KABUL CITY – It’s midday and a sea of white headscarves and clean, tidy uniforms appear as about 700 girls from Grades 8–10 arrive at Bibi Zainab Kobra School. The school serves the Dashayee Jabar Khan neighborhood in District 13, on Kabul city’s west side. The students walk along the smoothly asphalted street and chat animatedly with each other, while school principal Zohra Wares, 52, waits at the school’s entrance to welcome the girls.
Students from Grades 1–12 attend classes in three sessions at Bibi Zainab Kobra School. A majority of the neighborhood’s workforce are day laborers, and many families are impoverished. With 34 years of experience as an educator, Zohra knows the students face many barriers to learning and education, including the problem of poor road conditions that can limit physical access to school.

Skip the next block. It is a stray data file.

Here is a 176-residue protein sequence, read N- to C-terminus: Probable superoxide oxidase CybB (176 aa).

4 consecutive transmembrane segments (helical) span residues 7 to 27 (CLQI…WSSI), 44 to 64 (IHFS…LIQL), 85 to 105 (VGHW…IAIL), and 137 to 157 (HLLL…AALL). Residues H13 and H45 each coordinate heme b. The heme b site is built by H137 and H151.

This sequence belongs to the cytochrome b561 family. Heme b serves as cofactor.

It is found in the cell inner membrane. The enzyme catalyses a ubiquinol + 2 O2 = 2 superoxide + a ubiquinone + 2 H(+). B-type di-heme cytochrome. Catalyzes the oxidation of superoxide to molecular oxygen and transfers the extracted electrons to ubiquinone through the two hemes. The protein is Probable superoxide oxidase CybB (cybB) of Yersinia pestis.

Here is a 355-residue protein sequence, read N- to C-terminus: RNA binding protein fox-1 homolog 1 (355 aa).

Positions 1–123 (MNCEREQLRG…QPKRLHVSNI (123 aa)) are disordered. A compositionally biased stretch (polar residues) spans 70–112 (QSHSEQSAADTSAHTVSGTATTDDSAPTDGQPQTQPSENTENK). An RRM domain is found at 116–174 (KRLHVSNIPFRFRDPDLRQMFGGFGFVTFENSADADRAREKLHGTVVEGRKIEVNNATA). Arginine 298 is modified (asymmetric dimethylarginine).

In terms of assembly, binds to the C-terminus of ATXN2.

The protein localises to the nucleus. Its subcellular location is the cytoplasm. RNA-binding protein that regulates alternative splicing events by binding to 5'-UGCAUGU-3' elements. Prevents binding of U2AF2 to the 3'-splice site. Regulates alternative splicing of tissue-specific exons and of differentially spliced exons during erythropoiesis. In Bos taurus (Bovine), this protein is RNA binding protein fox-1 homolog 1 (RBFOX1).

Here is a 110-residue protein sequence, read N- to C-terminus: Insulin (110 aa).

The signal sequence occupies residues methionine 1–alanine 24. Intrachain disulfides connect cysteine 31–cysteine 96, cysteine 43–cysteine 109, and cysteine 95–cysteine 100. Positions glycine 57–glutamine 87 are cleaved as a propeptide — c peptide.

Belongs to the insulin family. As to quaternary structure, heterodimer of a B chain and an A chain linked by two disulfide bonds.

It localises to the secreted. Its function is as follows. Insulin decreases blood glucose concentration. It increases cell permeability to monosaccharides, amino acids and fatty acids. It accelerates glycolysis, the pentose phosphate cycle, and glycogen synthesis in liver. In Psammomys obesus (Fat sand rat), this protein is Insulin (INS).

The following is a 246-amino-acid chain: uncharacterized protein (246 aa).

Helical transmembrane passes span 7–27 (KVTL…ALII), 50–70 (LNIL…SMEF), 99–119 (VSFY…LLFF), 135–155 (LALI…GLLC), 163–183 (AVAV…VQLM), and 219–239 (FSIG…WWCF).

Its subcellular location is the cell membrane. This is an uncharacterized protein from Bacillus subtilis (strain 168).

Bibi Zainab Kobra School sits on Dashayee Jabar street. Before the street was paved, Zohra says the girls faced many problems. “In the spring, the giant puddles of water and mud made it difficult for the girls to reach the [school] gates. Some students would arrive with their shoes and legs covered in mud or soaked with water. We’ve had cases of the younger students so covered in grime from the street that they would miss school,” she explains.
Students and school staff also suffered from pollution caused by the poor street conditions. “In the summer, clouds of dust billowed into the classrooms every time a vehicle or motorcycle passed, disturbing class and causing health problems for the girls who coughed because of the dust,” says Zohra.
. “Taxis charge us less and are more willing now to come to our school because the streets are nice,” Zohra says. This has made it easier to bring in school supplies, she added.